The Wellesley Chamber of Commerce has agreed to become part of the increasingly vibrant Newton-Needham Regional Chamber in an effort to help local businesses and nonprofits better get their voices heard from Town Hall to Beacon Hill, and to help one another thrive. The move becomes effective Jan. 4.
“The pandemic acted as a catalyst to our decision—and it is a silver lining to these challenging times. With the expanded geographic footprint and diversity of membership, Wellesley businesses joining the NNRC can expect to “Connect. Grow. Prosper,” just as they have under the Wellesley Chamber umbrella since 1959,” the Wellesley Chamber’s Board wrote to members on Sunday.
The Wellesley Chamber’s website lists about 200 members. The Newton-Needham trade group boasts 900, including 50 from Wellesley. After Newton and Needham, Wellesley represents the most members in the regional chamber, says Greg Reibman, president of the Newton-Needham Regional Chamber. “It’s really hard being a business association with a small footprint,” he says.
Given the current business climate, which has left Wellesley pockmarked with empty storefronts and offices, having a stronger collective voice is crucial.
A subcommittee will be formed to focus on Wellesley interests, and ultimately, to participate on the regional chamber’s board.
The Newton-Needham chamber has gone into overdrive during the pandemic, bringing local retailers together in lively panel discussions featuring frank discussion about about their operations. The Chamber also initiated a 50 Most Influential Business People of Color in MetroWest list and has provided supportive resources for local businesses, such as a list of restaurants offering curbside, pickup, and delivery.
Chamber of Secrets
If anything has been going on with the Wellesley Chamber of Commerce in recent months, it was a well kept secret.
The Chamber used to be a big thing. It drew a crowd to an annual awards dinner at the Wellesley College Club where members patted each other on the back and recognized other movers and shakers in town. The Chamber, which boasted hundreds of members, raised funds for good causes through auctions and golf tournaments.
But increasingly, the Chamber didn’t seem to be doing much of anything. It doesn’t list a single event on its online calendar for 2020, and while the pandemic has of course nixed most in-person gatherings, virtual opportunities existed.
Our inquiries to the Chamber in recent months went into a black hole. When we did hear back, the Chamber didn’t have much to say. We tried to join the group a couple of years ago, just to be supportive, but its website sign-up system didn’t work and we took that as a sign.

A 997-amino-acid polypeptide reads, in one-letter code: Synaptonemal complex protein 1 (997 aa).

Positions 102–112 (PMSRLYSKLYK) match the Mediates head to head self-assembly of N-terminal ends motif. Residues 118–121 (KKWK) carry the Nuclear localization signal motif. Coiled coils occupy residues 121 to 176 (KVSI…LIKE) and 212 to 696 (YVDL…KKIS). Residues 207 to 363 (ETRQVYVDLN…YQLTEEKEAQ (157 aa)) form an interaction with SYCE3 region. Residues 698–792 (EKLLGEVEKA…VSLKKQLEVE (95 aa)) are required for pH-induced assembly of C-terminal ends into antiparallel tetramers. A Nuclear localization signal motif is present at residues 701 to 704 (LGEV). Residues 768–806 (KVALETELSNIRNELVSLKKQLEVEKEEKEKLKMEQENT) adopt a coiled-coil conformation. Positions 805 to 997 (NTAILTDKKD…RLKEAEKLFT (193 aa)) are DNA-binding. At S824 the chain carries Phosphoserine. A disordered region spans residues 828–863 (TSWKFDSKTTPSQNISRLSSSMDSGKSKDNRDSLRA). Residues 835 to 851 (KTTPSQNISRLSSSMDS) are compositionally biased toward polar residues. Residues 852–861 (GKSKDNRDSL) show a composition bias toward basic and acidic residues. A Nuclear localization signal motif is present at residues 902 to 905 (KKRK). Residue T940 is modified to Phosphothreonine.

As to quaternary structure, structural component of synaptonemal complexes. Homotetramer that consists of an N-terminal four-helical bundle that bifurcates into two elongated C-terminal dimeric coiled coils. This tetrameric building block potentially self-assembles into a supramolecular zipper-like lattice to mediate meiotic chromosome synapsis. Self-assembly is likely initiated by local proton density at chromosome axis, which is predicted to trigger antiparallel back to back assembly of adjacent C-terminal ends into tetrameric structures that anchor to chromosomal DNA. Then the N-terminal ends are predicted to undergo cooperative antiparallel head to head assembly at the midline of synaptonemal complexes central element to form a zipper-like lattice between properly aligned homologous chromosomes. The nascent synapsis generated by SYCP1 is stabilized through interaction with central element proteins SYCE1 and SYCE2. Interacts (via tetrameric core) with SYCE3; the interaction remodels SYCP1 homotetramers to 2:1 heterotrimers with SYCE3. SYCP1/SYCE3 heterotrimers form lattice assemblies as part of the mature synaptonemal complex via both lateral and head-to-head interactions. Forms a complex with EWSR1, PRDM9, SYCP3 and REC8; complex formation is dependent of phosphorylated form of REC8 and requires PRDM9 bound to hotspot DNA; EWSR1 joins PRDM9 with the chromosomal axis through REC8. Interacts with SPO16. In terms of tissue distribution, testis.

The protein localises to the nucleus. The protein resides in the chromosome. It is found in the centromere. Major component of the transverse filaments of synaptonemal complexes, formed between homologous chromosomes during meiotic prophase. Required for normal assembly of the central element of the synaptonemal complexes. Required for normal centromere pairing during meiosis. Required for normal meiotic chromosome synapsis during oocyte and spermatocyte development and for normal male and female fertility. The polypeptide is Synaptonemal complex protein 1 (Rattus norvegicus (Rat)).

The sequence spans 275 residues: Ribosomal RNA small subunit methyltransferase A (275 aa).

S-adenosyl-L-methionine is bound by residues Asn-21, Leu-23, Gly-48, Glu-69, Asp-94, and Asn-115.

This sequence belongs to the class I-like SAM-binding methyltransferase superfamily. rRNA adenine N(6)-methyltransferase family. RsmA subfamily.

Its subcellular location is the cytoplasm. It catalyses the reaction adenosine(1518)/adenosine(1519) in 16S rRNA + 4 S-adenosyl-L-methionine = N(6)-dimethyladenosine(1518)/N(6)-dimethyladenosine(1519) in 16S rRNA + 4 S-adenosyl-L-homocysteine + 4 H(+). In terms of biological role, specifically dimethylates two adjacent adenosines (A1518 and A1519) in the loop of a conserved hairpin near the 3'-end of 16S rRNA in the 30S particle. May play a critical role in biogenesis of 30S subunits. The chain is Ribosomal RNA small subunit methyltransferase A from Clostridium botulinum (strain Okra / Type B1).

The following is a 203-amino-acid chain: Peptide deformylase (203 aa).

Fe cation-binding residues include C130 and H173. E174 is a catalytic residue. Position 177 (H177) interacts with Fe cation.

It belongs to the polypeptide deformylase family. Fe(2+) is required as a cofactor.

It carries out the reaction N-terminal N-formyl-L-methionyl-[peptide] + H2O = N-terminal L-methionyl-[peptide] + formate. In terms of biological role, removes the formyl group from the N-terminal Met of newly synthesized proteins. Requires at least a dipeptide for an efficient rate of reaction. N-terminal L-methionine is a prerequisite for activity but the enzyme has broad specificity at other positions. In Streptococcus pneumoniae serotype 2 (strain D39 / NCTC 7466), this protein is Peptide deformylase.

The Chamber clearly wasn’t keeping up with the times, such as on the social media front. It abandoned its Twitter account in mid-2018, and its last Facebook post, regarding an event featuring Red Sox President and Wellesley resident Sam Kennedy, came in January of 2019. What about the Chamber’s Instagram account? No such thing.
The Town of Wellesley has made efforts throughout the year to boost businesses, such as via a COVID-19 relief fund and loosening of rules around outside dining. But of course businesses across town would no doubt like to see more.
We asked Wellesley Executive Director Meghan Jop, during a meeting of Wellesley merchants in late August, for her take on the Chamber. She raised her eyebrows and said: “We have tried to be inclusive and include them in various programs, but to date I haven’t seen a significant effort, particularly in our smaller business areas. It’s something that I think needs improvements.”
The most visible group of Wellesley businesses during the pandemic has been retailers in Wellesley Square, Linden Square, and Church Square, and they’re being encouraged to join the Newton-Needham Regional Chamber if they don’t already belong. Gillian Kohli, of Wellesley Books, is on the chamber transition team.
Though the Newton-Needham Regional Chamber serves all sorts of Wellesley businesses and nonprofits, both large and small.
“Service providers such as my firm will certainly benefit from the connections that can be generated from such a vibrant organization, which is one of the most significant goals for any chamber member,” says attorney Eleanor Uddo of Feigenbaum & Uddo in Wellesley. “In addition to that, the guidance and birds-eye view of many factors impacting businesses in the area is going to be a benefit for all of us.”
The new Chamber
Wellesley Chamber of Commerce members, as they morph into Newton-Needham Regional Chamber members, now have a fresh opportunity to help one another and learn from businesses in the region.
The letter in which the Wellesley Chamber’s board notified members of the change is packed with the sort of jargon, such as “synergy” and “pivot” and “win-win,” that only businesses can love.
We have a feeling that Wellesley businesses are going to get along just fine with their new chamber mates.